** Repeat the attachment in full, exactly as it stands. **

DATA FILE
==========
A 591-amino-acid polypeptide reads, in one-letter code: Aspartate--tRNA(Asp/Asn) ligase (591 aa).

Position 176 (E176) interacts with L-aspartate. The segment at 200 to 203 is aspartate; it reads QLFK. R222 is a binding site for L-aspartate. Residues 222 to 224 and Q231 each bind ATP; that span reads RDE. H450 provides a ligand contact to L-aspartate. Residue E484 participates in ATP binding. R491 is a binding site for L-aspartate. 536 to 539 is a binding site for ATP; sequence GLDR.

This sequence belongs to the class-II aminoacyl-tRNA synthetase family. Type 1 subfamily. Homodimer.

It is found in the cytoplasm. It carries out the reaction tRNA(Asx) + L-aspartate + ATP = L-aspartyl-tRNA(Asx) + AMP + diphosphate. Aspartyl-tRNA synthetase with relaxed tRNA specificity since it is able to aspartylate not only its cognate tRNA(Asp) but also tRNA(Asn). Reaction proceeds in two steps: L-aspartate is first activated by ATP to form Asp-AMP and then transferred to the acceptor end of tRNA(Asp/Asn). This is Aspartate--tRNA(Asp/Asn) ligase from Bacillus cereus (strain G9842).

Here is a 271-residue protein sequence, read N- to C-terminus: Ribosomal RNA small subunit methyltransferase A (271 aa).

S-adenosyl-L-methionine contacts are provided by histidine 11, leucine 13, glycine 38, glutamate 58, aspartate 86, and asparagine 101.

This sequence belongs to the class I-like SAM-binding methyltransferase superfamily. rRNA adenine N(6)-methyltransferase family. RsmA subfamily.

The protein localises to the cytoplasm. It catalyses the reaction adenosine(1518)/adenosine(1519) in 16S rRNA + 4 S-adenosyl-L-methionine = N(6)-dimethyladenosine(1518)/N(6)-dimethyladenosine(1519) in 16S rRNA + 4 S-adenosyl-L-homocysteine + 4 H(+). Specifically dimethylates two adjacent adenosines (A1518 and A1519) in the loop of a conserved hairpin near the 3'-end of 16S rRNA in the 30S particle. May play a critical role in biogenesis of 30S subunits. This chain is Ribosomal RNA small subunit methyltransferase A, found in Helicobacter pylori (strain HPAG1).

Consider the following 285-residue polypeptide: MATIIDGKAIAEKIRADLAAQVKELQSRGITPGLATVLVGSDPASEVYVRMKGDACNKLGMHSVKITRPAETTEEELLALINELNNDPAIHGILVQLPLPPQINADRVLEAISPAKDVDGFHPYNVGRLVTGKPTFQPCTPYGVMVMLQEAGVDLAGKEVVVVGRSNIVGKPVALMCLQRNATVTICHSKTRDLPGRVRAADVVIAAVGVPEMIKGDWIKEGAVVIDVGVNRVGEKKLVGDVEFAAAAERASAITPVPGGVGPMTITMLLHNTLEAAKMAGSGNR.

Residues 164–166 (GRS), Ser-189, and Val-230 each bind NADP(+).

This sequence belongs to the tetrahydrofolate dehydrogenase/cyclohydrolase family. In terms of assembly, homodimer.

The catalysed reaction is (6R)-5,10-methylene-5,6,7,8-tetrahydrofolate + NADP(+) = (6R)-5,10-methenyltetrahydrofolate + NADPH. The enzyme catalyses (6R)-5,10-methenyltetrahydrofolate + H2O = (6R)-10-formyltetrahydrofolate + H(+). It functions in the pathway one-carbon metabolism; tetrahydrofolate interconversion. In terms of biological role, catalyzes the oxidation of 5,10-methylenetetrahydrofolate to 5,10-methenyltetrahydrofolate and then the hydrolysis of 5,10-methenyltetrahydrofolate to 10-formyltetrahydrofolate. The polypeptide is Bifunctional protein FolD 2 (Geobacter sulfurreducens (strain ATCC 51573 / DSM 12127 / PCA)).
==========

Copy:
A 591-amino-acid polypeptide reads, in one-letter code: Aspartate--tRNA(Asp/Asn) ligase (591 aa).

Position 176 (E176) interacts with L-aspartate. The segment at 200 to 203 is aspartate; it reads QLFK. R222 is a binding site for L-aspartate. Residues 222 to 224 and Q231 each bind ATP; that span reads RDE. H450 provides a ligand contact to L-aspartate. Residue E484 participates in ATP binding. R491 is a binding site for L-aspartate. 536 to 539 is a binding site for ATP; sequence GLDR.

This sequence belongs to the class-II aminoacyl-tRNA synthetase family. Type 1 subfamily. Homodimer.

It is found in the cytoplasm. It carries out the reaction tRNA(Asx) + L-aspartate + ATP = L-aspartyl-tRNA(Asx) + AMP + diphosphate. Aspartyl-tRNA synthetase with relaxed tRNA specificity since it is able to aspartylate not only its cognate tRNA(Asp) but also tRNA(Asn). Reaction proceeds in two steps: L-aspartate is first activated by ATP to form Asp-AMP and then transferred to the acceptor end of tRNA(Asp/Asn). This is Aspartate--tRNA(Asp/Asn) ligase from Bacillus cereus (strain G9842).

Here is a 271-residue protein sequence, read N- to C-terminus: Ribosomal RNA small subunit methyltransferase A (271 aa).

S-adenosyl-L-methionine contacts are provided by histidine 11, leucine 13, glycine 38, glutamate 58, aspartate 86, and asparagine 101.

This sequence belongs to the class I-like SAM-binding methyltransferase superfamily. rRNA adenine N(6)-methyltransferase family. RsmA subfamily.

The protein localises to the cytoplasm. It catalyses the reaction adenosine(1518)/adenosine(1519) in 16S rRNA + 4 S-adenosyl-L-methionine = N(6)-dimethyladenosine(1518)/N(6)-dimethyladenosine(1519) in 16S rRNA + 4 S-adenosyl-L-homocysteine + 4 H(+). Specifically dimethylates two adjacent adenosines (A1518 and A1519) in the loop of a conserved hairpin near the 3'-end of 16S rRNA in the 30S particle. May play a critical role in biogenesis of 30S subunits. This chain is Ribosomal RNA small subunit methyltransferase A, found in Helicobacter pylori (strain HPAG1).

Consider the following 285-residue polypeptide: MATIIDGKAIAEKIRADLAAQVKELQSRGITPGLATVLVGSDPASEVYVRMKGDACNKLGMHSVKITRPAETTEEELLALINELNNDPAIHGILVQLPLPPQINADRVLEAISPAKDVDGFHPYNVGRLVTGKPTFQPCTPYGVMVMLQEAGVDLAGKEVVVVGRSNIVGKPVALMCLQRNATVTICHSKTRDLPGRVRAADVVIAAVGVPEMIKGDWIKEGAVVIDVGVNRVGEKKLVGDVEFAAAAERASAITPVPGGVGPMTITMLLHNTLEAAKMAGSGNR.

Residues 164–166 (GRS), Ser-189, and Val-230 each bind NADP(+).

This sequence belongs to the tetrahydrofolate dehydrogenase/cyclohydrolase family. In terms of assembly, homodimer.

The catalysed reaction is (6R)-5,10-methylene-5,6,7,8-tetrahydrofolate + NADP(+) = (6R)-5,10-methenyltetrahydrofolate + NADPH. The enzyme catalyses (6R)-5,10-methenyltetrahydrofolate + H2O = (6R)-10-formyltetrahydrofolate + H(+). It functions in the pathway one-carbon metabolism; tetrahydrofolate interconversion. In terms of biological role, catalyzes the oxidation of 5,10-methylenetetrahydrofolate to 5,10-methenyltetrahydrofolate and then the hydrolysis of 5,10-methenyltetrahydrofolate to 10-formyltetrahydrofolate. The polypeptide is Bifunctional protein FolD 2 (Geobacter sulfurreducens (strain ATCC 51573 / DSM 12127 / PCA)).